active interest in the political life of the city, county and
State. He is a member of the Hope Lutheran Church,
and is interested in several societies which have for their
object tfie preservation of family, county and national his-
tory. He is thus a member of the Historical Society of
Pennsylvania, the Berks County and the Lebanon County
Historical Societies and the Pennsylvania German Society.
In April, 1903, he with several^, others started a move-
rnent among the descendants of the two original emigrants,
Albrecht and John Philip Strauss, to interest all the mem-
bers of the family in a yearly reunion. All the meetings
have proved a source of great pleasure to all and are always
largely attended, the latest one having been held at Strauss-
town, founded by John Strauss, a grand-uncle of our sub-
ject. From the number of the members that have been
gathered it is safe to estimate that the descendants of these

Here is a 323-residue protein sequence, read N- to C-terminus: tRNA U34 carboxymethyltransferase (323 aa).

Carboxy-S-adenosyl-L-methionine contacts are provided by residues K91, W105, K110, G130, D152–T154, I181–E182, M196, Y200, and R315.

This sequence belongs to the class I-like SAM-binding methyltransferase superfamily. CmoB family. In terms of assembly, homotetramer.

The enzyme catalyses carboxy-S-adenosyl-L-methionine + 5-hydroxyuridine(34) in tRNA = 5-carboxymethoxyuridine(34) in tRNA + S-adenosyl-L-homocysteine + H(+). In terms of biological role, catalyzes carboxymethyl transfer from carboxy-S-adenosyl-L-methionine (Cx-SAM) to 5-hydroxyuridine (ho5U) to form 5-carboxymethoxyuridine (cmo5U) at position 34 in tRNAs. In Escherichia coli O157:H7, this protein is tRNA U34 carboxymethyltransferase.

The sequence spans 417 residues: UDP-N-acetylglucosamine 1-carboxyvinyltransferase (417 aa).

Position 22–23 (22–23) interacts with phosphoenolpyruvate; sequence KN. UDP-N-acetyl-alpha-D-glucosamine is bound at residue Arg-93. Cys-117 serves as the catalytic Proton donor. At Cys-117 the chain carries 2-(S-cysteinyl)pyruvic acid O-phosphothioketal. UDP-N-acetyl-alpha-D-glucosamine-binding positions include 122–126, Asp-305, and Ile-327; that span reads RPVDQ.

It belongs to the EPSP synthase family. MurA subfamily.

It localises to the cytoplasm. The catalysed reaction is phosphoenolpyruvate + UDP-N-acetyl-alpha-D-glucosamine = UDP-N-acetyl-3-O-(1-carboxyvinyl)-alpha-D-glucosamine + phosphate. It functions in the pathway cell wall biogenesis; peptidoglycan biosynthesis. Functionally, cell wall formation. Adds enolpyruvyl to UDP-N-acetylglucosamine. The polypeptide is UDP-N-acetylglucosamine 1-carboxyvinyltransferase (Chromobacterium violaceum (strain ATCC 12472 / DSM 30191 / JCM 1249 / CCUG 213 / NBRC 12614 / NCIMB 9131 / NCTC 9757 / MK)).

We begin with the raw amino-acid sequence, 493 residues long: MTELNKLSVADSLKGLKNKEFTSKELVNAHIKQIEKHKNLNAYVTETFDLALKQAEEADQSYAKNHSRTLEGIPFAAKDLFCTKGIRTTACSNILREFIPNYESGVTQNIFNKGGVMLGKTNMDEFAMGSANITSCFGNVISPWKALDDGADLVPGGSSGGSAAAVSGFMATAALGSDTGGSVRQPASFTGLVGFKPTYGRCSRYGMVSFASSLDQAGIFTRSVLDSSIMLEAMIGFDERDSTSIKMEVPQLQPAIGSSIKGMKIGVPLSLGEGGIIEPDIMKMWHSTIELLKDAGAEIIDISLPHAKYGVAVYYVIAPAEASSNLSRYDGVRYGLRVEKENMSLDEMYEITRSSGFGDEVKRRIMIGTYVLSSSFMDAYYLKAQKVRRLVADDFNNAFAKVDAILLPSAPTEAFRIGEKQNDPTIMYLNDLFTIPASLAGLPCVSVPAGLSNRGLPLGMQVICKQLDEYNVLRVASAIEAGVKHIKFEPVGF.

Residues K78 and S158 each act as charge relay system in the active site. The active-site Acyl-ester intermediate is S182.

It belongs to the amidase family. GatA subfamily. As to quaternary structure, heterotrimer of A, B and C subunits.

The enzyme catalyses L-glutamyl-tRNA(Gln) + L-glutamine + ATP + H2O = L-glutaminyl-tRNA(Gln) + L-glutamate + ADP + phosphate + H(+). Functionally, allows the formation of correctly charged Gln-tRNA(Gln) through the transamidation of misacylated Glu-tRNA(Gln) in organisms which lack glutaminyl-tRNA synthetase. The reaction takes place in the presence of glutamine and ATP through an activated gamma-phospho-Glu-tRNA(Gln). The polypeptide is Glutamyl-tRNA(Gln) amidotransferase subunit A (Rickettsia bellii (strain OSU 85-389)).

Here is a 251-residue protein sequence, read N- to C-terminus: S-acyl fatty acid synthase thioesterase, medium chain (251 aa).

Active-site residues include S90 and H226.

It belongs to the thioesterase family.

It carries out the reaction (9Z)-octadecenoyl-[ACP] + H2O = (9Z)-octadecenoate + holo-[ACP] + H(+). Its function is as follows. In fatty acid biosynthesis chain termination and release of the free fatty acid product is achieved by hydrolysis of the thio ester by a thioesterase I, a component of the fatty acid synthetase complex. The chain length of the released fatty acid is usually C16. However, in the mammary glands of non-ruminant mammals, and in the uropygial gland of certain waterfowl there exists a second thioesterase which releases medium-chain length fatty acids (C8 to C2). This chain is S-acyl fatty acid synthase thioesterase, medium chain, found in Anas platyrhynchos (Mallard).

two early emigrants number from 8,000 to 10,000, most
numerously found in Berks and Schuylkill counties, yet
settled in almost every State of the Union.

Mr. Strauss married (second) Miss Hannah S., daughter
of Elwood S. and Sarah R. Layton, and they are the
parents of one daughter, Anna Margaret.

ISAAC G. TREAT, one of the well-known citizens of
Reading, Pa., who is filling the responsible position of
superintendent of the Reading Hardware Company, was
born in Lycoming county. Pa., Sept. 22, 1841, son of
Henry and Elizabeth (Ludwig) Treat.

Christian Treat, grandfather of Isaac G., was a well-
known man of Berks county. Pa. He was of English des-